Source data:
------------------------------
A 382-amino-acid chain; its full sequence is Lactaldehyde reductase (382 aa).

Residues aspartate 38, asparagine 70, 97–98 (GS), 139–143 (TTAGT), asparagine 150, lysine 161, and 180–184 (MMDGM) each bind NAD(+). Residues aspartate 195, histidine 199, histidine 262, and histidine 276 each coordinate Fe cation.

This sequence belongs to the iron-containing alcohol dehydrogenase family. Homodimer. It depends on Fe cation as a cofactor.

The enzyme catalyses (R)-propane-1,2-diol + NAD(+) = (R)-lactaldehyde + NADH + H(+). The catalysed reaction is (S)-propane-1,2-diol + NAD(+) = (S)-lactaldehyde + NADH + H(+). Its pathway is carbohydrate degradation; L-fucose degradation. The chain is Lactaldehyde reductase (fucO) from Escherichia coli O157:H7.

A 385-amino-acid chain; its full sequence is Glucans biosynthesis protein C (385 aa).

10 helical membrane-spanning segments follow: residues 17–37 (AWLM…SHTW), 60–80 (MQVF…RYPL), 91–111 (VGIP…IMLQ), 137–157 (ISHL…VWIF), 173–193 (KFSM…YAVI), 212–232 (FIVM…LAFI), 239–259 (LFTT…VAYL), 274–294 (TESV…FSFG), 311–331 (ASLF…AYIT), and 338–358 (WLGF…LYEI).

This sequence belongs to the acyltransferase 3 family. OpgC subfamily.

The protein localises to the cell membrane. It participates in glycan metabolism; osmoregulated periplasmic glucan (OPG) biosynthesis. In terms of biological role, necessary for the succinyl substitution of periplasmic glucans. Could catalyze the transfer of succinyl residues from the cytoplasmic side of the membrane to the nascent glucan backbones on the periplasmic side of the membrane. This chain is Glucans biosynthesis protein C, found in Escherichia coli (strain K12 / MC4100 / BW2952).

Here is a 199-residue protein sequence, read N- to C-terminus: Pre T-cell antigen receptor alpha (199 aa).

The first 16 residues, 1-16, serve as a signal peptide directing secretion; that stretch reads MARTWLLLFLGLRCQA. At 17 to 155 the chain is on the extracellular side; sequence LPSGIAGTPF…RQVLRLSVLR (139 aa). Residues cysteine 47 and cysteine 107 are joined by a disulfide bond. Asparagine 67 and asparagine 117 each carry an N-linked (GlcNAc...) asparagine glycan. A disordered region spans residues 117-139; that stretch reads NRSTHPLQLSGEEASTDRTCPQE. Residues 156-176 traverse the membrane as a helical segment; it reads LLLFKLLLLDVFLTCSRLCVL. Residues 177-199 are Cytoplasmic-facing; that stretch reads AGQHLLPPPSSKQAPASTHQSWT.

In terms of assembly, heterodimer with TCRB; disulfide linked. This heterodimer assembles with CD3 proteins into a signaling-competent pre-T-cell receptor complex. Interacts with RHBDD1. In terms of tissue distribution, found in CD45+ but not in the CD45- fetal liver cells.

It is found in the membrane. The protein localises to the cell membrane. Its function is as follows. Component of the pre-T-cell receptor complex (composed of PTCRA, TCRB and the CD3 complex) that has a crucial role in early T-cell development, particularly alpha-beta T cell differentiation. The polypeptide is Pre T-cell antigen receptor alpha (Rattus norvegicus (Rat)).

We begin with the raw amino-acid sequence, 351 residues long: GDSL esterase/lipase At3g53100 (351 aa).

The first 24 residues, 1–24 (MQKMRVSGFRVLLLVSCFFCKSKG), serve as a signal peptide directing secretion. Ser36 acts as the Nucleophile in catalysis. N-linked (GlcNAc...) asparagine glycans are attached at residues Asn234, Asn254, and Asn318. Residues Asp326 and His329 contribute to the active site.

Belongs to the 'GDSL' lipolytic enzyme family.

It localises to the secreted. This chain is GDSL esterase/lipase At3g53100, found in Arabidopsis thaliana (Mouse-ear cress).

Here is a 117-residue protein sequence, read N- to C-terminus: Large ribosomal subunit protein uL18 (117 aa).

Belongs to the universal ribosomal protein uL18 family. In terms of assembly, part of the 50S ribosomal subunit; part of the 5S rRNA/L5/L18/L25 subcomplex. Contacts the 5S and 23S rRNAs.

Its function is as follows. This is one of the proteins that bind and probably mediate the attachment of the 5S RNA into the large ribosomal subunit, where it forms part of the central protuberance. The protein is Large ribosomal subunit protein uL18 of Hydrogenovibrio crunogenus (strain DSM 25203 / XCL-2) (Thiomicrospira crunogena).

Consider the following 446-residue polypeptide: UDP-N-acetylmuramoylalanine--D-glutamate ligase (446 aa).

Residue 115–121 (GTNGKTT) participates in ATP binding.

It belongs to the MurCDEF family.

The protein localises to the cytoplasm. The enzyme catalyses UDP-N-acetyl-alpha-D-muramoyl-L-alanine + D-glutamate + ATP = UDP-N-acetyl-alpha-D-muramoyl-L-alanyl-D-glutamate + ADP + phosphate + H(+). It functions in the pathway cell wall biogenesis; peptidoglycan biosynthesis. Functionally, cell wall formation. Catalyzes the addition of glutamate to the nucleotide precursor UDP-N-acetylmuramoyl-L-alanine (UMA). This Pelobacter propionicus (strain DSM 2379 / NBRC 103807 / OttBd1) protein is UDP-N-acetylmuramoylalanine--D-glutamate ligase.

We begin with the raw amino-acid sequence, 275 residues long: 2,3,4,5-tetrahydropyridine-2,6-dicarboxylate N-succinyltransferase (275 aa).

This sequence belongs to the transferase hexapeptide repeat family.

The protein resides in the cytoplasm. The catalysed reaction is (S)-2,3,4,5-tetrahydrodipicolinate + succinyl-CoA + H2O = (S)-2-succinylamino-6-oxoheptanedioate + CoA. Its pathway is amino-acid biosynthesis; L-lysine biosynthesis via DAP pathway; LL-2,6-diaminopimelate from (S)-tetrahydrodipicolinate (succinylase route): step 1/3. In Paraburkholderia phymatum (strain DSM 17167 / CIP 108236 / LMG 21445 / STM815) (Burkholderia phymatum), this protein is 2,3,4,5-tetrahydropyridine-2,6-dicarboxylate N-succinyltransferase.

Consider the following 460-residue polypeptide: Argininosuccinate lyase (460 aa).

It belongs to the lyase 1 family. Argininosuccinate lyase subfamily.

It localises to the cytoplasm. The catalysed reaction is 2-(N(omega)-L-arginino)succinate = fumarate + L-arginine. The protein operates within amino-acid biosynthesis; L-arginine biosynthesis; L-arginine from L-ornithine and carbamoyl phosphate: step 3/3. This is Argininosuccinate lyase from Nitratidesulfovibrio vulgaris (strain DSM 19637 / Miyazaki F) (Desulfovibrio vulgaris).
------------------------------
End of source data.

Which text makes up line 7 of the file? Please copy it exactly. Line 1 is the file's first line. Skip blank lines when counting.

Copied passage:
This sequence belongs to the acyltransferase 3 family. OpgC subfamily.